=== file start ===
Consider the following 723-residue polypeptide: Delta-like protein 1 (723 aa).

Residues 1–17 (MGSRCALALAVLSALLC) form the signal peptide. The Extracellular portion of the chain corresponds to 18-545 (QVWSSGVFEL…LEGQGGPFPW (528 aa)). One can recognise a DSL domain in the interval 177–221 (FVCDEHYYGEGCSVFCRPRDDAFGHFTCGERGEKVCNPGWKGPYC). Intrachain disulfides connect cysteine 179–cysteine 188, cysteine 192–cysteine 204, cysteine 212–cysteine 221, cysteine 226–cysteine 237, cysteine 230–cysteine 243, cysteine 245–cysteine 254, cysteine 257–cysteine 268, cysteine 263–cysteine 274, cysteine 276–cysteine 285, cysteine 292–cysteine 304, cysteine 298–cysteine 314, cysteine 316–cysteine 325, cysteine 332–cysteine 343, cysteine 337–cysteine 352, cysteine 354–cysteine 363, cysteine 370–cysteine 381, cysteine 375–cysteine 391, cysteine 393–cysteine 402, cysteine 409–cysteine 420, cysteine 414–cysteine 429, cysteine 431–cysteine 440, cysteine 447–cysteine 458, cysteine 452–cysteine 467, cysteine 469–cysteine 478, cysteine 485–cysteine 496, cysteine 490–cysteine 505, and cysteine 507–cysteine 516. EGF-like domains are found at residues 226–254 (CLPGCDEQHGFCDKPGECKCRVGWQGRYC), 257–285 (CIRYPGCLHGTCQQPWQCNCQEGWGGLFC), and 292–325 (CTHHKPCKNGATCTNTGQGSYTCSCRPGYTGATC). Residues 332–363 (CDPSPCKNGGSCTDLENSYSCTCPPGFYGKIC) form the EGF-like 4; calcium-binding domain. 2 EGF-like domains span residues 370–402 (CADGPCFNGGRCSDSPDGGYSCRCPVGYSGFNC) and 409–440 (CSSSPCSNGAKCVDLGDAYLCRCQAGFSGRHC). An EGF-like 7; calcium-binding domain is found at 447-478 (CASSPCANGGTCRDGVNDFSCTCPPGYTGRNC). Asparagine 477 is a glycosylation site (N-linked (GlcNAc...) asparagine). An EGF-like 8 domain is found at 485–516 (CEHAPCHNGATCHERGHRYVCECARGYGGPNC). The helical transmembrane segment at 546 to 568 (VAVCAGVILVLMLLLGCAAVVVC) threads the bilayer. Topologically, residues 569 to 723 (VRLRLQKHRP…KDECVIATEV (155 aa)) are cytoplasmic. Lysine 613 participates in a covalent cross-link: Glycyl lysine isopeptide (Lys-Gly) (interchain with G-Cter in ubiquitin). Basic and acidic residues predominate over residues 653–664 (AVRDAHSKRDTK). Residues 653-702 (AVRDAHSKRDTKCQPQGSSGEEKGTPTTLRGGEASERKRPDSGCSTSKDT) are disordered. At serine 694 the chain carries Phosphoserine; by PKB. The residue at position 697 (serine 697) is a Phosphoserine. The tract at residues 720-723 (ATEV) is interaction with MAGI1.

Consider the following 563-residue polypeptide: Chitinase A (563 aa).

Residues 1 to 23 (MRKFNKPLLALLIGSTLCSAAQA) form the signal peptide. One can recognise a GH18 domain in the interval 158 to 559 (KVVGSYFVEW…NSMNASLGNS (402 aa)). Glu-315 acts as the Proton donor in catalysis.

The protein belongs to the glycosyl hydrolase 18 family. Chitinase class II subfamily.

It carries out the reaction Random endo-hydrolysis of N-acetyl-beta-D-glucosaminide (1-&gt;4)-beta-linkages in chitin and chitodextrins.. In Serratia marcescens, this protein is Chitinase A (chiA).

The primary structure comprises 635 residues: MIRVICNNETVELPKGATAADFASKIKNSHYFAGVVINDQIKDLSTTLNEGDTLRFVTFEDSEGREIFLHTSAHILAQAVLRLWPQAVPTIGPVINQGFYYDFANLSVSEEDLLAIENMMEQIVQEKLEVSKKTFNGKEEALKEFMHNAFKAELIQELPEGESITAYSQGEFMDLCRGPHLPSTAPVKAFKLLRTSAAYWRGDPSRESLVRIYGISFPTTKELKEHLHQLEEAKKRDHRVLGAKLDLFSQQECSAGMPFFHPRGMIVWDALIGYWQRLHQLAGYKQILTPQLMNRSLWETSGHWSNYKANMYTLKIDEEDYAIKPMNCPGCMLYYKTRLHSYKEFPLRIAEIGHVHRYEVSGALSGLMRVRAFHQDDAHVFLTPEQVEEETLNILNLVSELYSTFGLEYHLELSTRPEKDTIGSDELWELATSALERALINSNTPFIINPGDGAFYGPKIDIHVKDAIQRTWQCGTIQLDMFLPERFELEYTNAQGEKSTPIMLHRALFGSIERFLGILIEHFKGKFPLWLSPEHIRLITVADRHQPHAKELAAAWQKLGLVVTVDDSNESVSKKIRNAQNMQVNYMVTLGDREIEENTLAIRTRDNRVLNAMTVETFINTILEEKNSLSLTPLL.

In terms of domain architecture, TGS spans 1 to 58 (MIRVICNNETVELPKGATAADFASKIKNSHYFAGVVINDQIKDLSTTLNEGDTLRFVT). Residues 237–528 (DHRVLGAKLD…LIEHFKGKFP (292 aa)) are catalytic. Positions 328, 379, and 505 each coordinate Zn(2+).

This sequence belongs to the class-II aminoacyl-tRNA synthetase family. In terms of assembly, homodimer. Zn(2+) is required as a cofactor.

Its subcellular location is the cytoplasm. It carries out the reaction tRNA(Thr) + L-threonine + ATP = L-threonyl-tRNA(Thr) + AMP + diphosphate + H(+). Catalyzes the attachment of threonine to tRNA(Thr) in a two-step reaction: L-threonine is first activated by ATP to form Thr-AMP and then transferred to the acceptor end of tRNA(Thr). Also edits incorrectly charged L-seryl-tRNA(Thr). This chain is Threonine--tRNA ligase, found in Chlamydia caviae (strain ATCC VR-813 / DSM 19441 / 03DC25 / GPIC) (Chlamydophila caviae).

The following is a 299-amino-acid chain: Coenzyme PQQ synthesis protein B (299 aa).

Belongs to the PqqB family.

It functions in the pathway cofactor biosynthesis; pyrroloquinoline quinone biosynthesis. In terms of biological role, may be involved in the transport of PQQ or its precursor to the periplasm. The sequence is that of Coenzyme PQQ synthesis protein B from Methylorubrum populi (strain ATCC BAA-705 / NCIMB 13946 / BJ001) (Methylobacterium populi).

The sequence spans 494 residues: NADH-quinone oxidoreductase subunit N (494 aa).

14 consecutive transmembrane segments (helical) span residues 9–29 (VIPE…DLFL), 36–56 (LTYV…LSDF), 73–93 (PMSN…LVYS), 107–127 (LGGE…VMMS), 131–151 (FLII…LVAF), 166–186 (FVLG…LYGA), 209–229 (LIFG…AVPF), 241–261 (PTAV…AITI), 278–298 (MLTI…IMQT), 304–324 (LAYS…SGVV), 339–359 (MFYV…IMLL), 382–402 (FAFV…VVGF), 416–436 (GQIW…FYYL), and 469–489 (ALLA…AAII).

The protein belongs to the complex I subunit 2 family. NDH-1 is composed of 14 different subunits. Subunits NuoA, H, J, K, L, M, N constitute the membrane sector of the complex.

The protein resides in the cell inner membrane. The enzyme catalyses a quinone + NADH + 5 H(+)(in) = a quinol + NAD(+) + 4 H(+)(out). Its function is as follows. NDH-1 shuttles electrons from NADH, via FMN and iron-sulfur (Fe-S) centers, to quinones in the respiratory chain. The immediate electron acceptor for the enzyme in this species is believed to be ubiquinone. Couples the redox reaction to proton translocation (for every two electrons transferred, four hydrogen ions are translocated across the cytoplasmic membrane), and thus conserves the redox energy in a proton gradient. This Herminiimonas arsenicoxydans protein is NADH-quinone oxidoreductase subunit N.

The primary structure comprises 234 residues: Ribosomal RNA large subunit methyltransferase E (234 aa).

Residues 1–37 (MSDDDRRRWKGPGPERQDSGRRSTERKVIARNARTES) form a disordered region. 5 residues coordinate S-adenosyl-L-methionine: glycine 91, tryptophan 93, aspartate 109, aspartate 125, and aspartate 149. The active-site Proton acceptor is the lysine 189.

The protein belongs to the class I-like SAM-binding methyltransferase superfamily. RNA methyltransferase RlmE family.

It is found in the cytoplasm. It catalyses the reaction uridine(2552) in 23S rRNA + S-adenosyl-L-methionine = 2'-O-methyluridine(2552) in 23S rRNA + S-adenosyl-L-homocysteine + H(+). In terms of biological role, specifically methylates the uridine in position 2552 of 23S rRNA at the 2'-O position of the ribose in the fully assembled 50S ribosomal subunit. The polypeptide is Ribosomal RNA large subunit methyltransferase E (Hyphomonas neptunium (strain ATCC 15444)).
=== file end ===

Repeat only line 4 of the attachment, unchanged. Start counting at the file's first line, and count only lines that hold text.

Residues 1 to 23 (MRKFNKPLLALLIGSTLCSAAQA) form the signal peptide. One can recognise a GH18 domain in the interval 158 to 559 (KVVGSYFVEW…NSMNASLGNS (402 aa)). Glu-315 acts as the Proton donor in catalysis.